Newry projects could be victims of Stormont crisis

Peter Bayne


Peter Bayne


Saturday 12 February 2022 1:00

THE CEO of Newry Chamber of Commerce and Trade has warned of ‘very serious economic consequences’ for the region in the light of the resignation of First Minister Paul Givan.

Givan, who was only appointed first minister eight months ago, announced his departure on Thursday citing the threat the continued Brexit arrangements posed to Northern Ireland institutions that depend on consent between nationalist and unionist communities.

The resignation is being seen as part of a two-step move to finally deliver on the threat.

On Wednesday night, the DUP agriculture minister, Edwin Poots, made the first move, ordering a halt from midnight to post-Brexit checks on food and farm products that were brought as part of the Northern Ireland protocol between the UK and EU.


In a statement, The Newry Chamber Board expressed extreme disappointmnet on the decision by Givan, plunging Stormont into uncertainty. 

Tony McKeown CEO said “We have been consistent in our discussions with all government parties that our members, from across the Greater Newry area, want and demand political stability. This decision, ahead of signing off the three-year Draft Finance budget may have very serious economic consequences across the region. Our business community has faced incredible challenges over the last two years.  Their resilience has been remarkable and inspirational. We have worked in collaboration with our members and a range of stakeholders to help overcome the many challenges.  Through commitment and constant dialogue, we are now in a much better place.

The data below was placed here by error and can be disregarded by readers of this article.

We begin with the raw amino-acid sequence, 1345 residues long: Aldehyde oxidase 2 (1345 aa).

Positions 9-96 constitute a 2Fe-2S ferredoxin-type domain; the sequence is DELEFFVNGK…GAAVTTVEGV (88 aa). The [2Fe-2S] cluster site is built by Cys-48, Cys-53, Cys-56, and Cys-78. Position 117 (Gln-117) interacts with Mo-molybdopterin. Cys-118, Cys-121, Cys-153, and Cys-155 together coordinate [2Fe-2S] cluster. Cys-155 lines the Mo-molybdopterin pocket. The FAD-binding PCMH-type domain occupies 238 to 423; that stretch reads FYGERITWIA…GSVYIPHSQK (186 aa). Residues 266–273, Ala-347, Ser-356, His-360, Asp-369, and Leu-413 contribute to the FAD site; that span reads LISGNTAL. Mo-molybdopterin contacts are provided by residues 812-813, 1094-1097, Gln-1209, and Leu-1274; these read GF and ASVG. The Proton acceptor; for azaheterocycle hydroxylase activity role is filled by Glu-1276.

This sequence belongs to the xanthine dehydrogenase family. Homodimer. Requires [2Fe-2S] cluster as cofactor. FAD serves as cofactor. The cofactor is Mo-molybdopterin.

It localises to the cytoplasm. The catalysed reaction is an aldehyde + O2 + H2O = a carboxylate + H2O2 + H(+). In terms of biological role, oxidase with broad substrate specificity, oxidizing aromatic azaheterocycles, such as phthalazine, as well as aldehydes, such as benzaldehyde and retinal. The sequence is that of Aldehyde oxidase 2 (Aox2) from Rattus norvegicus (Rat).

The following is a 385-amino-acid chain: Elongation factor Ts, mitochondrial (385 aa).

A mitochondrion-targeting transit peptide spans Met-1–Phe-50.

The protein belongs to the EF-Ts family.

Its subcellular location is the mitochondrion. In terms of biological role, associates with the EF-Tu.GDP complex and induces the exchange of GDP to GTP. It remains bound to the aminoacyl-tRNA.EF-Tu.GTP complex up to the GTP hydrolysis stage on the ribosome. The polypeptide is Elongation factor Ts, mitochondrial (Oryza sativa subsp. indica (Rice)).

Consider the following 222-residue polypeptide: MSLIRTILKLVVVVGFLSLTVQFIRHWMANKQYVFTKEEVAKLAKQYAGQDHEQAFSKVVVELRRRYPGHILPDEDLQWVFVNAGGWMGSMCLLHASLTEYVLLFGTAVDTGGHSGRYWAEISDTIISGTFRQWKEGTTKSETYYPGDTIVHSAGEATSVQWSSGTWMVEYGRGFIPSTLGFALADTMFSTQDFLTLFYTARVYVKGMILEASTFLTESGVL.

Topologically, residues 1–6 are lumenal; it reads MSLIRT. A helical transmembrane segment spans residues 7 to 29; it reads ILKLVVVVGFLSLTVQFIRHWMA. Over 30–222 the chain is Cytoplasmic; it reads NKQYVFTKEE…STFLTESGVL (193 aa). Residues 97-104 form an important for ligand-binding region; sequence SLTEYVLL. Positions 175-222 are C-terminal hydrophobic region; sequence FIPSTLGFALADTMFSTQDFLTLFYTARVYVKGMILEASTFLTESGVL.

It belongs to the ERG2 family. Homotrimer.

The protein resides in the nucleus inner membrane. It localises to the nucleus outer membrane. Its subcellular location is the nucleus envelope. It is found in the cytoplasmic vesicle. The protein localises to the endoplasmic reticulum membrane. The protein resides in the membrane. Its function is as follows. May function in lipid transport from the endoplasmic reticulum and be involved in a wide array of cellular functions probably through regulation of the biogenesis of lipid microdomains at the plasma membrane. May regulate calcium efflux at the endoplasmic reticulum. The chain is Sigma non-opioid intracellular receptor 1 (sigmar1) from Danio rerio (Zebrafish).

As we start a new year, there is real optimism within the business community. We are hopefully coming to the end of the pandemic and despite the challenges of inflation, energy prices and labour shortages, there is so much to be positive about. The recently signed Belfast City Deal and Newry City Centre Regeneration projects will see £100’s millions in investment. The £16m for Albert Basin Park in Newry was widely welcomed but it is in the draft Finance budget which is now in jeopardy. Many of our members are making the Protocol work for them and whilst not perfect, we felt that through negotiations between the EU and the UK, an acceptable solution for business could be reached. Northern Ireland has an incredible opportunity to attract new inward investment as we have dual access to GB and EU markets.

The decision to collapse Stormont has been widely condemned by many business organisations.  It sends out a message to the world that NI is dysfunctional and will put off investors. In addition, we are faced with a skills and labour shortage crisis that is hampering our economic growth. Political instability is one of the main reasons that some of our best young talent, our future, give for leaving NI and never returning. This has to stop.

The Chamber calls on all our political representatives to commit to ensuring this certainty which business and society craves, and to work together in a collaborative fashion to deliver for our people and our economy.

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